Senate Candidates Offer Alternatives – Bert Dodson

Published 6:09 pm Thursday, October 27, 2011

FARMVILLE – Democratic candidate Bert F. Dodson Jr. made a stop in Farmville on Friday, October 14 while campaigning for the 22nd District State Senate seat. Although from Lynchburg, he's no stranger to the area. Earlier this summer his campaign opened an office on Main Street.

The General Election is Tuesday, November 8 and Dodson is running against the Republican candidate, Tom A. Garrett Jr., for the newly created Senate seat.

When asked how he will work to begin to attract new businesses to the area and create new opportunities in the diverse District, Dodson touched on education.

“Education is primary,” he said. “It ties in with opportunities in relation to economic development. I mean it just ties into…increased access to rural broadband which is needed in localities.”

A private-public partnership, he added, is what is needed in most of the rural areas of the District.

“That's one thing I've known in my life is job creation,” he added, while mentioning his family-owned business.

Dodson is president and CEO of Dodson Pest Control, a Lynchburg-based company that employees more than 500 people.

“Except for Lynchburg and the Town of Farmville, I've heard every locality say increase access to Internet,” he said. “And it's similar to electricity a number of decades ago. The last mile concept-How do you get the last mile of Internet? Internet is just so important and rural counties will even fall behind if you don't have better Internet access. Companies are not going to locate to an area with poor Internet access. Why would they?”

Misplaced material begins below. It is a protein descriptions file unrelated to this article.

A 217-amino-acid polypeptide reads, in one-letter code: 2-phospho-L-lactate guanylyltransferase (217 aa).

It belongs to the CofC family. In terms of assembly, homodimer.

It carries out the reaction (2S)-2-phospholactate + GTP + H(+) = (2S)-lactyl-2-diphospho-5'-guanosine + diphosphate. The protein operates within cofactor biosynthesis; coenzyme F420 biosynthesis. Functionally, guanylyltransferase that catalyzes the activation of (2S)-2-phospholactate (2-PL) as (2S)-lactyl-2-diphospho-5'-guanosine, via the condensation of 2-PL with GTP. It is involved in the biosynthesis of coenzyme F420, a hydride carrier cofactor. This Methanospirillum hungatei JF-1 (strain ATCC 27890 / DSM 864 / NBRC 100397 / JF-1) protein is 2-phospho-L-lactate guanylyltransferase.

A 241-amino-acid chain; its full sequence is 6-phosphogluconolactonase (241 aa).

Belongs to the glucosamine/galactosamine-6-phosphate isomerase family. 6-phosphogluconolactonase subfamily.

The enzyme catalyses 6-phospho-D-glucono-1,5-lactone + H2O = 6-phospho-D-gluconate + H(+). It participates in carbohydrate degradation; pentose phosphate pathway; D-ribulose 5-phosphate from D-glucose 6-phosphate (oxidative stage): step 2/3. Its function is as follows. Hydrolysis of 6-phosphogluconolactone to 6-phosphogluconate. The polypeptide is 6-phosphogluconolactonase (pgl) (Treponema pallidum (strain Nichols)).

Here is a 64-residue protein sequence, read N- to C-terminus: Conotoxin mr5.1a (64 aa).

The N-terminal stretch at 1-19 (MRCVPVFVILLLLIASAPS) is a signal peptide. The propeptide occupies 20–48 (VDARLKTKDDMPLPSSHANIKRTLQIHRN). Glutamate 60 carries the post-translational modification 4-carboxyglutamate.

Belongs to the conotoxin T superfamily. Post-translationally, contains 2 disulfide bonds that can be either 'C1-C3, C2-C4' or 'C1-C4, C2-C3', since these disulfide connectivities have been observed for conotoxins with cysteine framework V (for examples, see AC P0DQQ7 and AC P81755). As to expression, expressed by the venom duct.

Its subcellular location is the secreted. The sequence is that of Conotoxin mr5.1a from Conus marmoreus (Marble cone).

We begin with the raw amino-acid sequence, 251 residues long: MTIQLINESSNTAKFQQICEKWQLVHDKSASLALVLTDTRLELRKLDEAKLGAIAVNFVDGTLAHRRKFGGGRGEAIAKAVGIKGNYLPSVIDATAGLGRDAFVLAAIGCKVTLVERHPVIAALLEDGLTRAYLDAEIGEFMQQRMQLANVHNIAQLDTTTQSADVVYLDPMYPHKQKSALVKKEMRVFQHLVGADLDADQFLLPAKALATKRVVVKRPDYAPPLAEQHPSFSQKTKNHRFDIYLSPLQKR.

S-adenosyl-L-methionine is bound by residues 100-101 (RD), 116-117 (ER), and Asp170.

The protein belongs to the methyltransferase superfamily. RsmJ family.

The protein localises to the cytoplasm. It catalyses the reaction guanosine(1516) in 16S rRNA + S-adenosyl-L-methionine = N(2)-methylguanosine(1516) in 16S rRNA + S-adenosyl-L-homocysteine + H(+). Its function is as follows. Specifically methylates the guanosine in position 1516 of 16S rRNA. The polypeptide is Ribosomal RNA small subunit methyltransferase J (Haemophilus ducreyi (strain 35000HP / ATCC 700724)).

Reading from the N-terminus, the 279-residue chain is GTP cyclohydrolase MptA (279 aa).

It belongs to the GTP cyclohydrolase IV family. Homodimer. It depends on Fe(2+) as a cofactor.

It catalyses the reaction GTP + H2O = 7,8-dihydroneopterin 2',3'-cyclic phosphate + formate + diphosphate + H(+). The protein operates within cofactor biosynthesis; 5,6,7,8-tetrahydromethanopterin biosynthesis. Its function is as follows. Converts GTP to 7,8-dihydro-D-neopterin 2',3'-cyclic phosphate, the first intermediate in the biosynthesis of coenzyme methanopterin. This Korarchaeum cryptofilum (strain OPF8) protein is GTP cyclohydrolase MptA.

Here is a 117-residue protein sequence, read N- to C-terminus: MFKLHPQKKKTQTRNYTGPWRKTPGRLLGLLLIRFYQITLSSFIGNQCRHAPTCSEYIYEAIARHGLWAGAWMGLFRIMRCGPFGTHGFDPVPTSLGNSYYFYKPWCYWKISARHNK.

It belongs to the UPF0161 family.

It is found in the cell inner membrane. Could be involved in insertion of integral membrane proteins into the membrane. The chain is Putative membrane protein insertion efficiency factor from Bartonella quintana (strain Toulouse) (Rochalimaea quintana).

When asked about funding for this endeavor, Dodson said, the partnership would be funded by incentives.

“Where some people think it might take five or 10 years to build out an infrastructure such as this,” he said. “But what happens is you have to find, if the partnership is there, you have to 'incentive-ise' private utility companies to expand their access.”

The 22nd District includes part of the City of Lynchburg, and part of Louisa County. It also includes the counties of Amherst, Appomattox, Buckingham, Cumberland, Fluvanna, Goochland, and Prince Edward.

Dodson attended Virginia Tech and the University of Richmond School of Business, and received his Bachelor of Arts degree in May 1976. He also served on Lynchburg City Council for 12 years.

Dodson and his wife, Theresa, have four children and six grandchildren. He is a member of the Quaker Memorial Presbyterian Church where he serves as an Elder.

Dodson's Farmville office is located at 104 N. Main Street-the number is (434) 305-8808.

If elected to the 22nd Senate seat, one of Dodson's goals is to permanently open a Farmville office.

“That would be a local presence where citizens of Prince Edward, lower Cumberland, Buckingham, and eastern Appomattox could come to and meet with me and my staff,” he said. “This wouldn't be done until after the General Assembly…but by having a central point it would be good as far as a contact. It would be a lot easier than having to drive up to Lynchburg.”